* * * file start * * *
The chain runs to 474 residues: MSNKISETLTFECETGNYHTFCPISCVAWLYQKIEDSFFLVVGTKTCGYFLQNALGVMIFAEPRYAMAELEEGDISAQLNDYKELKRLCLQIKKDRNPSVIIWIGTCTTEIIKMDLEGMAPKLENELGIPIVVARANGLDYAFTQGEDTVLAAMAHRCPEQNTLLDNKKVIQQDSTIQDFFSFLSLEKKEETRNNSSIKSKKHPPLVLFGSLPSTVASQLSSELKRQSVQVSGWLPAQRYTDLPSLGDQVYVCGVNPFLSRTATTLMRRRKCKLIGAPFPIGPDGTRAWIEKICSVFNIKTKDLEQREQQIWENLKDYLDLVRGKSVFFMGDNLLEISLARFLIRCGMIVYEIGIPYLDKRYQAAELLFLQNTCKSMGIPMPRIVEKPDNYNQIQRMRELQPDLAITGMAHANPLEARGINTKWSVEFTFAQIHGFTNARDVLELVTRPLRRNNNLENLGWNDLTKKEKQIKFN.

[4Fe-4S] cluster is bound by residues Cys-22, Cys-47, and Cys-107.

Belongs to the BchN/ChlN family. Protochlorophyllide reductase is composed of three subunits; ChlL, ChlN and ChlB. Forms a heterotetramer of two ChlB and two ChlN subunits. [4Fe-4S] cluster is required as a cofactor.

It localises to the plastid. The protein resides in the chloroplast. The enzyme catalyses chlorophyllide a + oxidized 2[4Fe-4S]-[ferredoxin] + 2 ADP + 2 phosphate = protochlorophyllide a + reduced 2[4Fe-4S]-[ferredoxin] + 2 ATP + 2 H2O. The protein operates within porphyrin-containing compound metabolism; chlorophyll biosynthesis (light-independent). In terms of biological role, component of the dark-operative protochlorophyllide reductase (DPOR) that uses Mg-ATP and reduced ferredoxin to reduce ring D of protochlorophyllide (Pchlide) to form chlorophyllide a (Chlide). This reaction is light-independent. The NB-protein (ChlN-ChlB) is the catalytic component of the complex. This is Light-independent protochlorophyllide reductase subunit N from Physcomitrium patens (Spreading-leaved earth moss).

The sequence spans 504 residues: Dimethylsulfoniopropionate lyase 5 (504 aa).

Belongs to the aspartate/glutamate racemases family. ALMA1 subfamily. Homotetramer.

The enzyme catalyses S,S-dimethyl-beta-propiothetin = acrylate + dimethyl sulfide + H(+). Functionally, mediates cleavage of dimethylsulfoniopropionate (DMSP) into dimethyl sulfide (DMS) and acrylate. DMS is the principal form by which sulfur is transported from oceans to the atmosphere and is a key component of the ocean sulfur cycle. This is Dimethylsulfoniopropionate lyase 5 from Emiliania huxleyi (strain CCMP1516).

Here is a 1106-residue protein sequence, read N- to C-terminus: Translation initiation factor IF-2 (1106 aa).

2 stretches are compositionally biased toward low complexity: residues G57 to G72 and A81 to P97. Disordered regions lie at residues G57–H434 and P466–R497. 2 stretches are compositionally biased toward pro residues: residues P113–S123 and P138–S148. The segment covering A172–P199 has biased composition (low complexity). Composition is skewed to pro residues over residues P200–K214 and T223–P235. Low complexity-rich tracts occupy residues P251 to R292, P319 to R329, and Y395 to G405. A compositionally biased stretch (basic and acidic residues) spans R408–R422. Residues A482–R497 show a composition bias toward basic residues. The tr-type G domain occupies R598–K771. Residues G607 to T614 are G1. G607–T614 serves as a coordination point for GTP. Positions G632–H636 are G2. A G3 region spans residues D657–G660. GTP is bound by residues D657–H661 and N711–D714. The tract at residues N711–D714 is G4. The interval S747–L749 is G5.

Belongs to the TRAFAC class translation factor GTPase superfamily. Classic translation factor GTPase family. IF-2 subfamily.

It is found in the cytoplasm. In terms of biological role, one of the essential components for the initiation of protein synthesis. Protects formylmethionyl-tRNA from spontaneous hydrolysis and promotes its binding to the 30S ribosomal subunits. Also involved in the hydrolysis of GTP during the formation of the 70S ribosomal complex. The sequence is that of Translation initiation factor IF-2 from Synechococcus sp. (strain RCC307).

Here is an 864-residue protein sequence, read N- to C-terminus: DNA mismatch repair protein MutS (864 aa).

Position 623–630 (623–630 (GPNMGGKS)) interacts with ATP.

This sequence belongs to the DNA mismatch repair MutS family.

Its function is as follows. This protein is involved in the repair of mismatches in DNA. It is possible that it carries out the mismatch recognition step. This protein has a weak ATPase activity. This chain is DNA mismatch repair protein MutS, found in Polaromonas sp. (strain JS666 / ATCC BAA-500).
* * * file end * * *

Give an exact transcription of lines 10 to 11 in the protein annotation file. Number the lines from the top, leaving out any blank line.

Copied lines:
Belongs to the TRAFAC class translation factor GTPase superfamily. Classic translation factor GTPase family. IF-2 subfamily.

It is found in the cytoplasm. In terms of biological role, one of the essential components for the initiation of protein synthesis. Protects formylmethionyl-tRNA from spontaneous hydrolysis and promotes its binding to the 30S ribosomal subunits. Also involved in the hydrolysis of GTP during the formation of the 70S ribosomal complex. The sequence is that of Translation initiation factor IF-2 from Synechococcus sp. (strain RCC307).